• Need to have your subsidized rent recalculated due to income loss? The Rent Recalculation Request tool can be accessed here in Spanish and English.
  • To sign up for our daily update fill out the form

Fair housing issues and COVID-19:

  • Many tenants have called the Center because their landlord is insisting on showing their apartment to prospective tenants or to potential buyers. While this is not a fair housing issue, it does raise serious problems regarding the spread of the COVID-19 virus. The Connecticut landlord-tenant laws state that a tenant may not unreasonably withhold consent to a landlord who wants to show a unit, do repairs, etc. However, given the current COVID-19 emergency, refusing entry to a landlord or real estate agent to show an apartment may not be unreasonable. For additional information, click here.

What happened on May 4, 2020:

  • Schools closed for the duration of the academic year: Governor Lamont announced that all K – 12 schools will continue remotely through the end of the academic year. Schools will continue to provide meals to children under the school breakfast and lunch programs for consumption at home. There has been no decision made about summer school programming. For more information, click here.
  • Congressional Senators and Representatives file bill requesting rental assistance: Because so many tenants cannot pay rent, Senators Sherrod Brown and Maxine Waters are asking Congress to provide $100 billion in emergency rental assistance. To read more about this bill, click here. Since yesterday’s update, Representative Rosa DeLauro and Representative Jim Himes joined Representative Jahana Hayes as co-sponsors on this bill. Ask your Congressional Senators and Representative to sign on, by calling:
    • Representative Joe Courtney: 202-225-2076 or 860-886-0139
    • Representative John Larson: 202-225-2265 or 860-278-8888
    • Senator Chris Murphy: 202-224-4041 or 860-549-8463
    • Senator Richard Blumenthal: 202-224-2823 or 860-258-6940
    • Or send an email from the National Low Income Housing Coalition website by clicking here
    • And tweet your support using the hashtag #RentReliefNow!
  • Access to information about public benefits: On Wednesday, May 6 from 2 – 3 p.m., Greater Hartford Legal and the Connecticut Coalition Against Domestic Violence will discuss and answer questions regarding access to public benefits during COVID-19. Topics covered will include unemployment insurance, housing stability and evictions, and access to food and medical benefits. They will outline COVID-19 related expansions and extensions of benefits, as well as the process of obtaining benefits via the phone or internet.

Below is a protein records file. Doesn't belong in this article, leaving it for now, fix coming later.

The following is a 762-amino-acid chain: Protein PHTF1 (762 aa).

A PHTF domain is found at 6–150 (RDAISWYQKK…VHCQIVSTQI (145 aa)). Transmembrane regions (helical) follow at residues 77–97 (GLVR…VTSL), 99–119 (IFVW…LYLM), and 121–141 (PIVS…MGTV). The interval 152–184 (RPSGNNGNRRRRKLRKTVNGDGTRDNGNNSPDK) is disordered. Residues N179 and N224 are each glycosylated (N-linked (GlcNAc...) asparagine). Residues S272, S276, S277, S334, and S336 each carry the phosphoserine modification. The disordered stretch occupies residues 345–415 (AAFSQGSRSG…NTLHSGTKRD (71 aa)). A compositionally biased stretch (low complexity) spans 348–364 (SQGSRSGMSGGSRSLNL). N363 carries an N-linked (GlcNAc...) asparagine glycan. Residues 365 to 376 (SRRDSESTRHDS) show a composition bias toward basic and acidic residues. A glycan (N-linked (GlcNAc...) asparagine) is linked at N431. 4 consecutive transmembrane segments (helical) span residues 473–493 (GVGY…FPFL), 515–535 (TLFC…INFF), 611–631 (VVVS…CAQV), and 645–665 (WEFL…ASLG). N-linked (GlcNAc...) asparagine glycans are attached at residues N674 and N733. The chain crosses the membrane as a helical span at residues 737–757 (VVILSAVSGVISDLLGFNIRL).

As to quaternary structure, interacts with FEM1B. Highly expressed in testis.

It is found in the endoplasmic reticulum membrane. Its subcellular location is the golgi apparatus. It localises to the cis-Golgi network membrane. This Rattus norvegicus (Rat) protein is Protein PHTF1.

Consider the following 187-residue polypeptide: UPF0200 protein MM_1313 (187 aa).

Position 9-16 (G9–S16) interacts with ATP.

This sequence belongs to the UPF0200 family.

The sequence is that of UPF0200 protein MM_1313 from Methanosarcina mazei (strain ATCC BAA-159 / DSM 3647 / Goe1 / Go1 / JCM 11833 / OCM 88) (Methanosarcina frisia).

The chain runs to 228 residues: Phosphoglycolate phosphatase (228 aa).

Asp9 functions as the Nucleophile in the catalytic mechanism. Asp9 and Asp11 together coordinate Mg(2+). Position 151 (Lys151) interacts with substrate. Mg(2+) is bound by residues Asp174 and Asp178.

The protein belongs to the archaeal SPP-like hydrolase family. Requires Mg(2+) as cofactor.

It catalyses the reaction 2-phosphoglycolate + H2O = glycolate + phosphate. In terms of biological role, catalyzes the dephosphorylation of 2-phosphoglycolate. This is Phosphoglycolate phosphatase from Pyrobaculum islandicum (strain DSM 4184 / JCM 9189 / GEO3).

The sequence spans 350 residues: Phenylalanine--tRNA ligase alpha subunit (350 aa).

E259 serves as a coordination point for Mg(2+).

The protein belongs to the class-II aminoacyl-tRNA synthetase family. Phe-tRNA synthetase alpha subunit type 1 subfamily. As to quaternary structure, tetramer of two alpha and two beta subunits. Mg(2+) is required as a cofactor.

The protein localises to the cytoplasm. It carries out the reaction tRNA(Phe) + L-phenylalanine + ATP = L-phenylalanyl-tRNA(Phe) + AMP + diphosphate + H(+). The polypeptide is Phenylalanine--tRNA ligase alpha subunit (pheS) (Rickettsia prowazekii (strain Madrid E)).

Meeting Link: https://bit.ly/CCADVWeeklyWebinars-PublicBenefits

  • Mortgages in forbearance continue to grow: the Mortgage Bankers Association has confirmed According to Black Knight, a company that collects and provides considerable mortgage industry data, the percentage of mortgages in forbearances rose to 7.54% or 1 in 13 mortgages. This means that at least that many mortgages will be 90+ days behind by August, and that we will be seeing delinquency numbers as high as the height of Great Recession before summer ends. Analysts expect these numbers to grow once again as May mortgage payments become due. For more information on this story, click here.
  • Outreach: Stay tuned for two important webinars coming soon. We will present on COVID-19 related housing discrimination and temporary eviction protections.
  • Outreach: Staff continue to hold fair housing trainings and COVID-19 housing resource workshops via Zoom with social service agencies, direct service providers, and invested stakeholders. If your agency would find a short resource webinar or fair housing training helpful during this crisis please contact Shaznene Hussain, the Center’s Education and Outreach Coordinator, at Shussain@ctfairhousing.org

Still needed to ensure housing stability:

  • Help for tenants who cannot pay their rent.
  • Payments to landlords to allow them to maintain their buildings and continue to provide housing.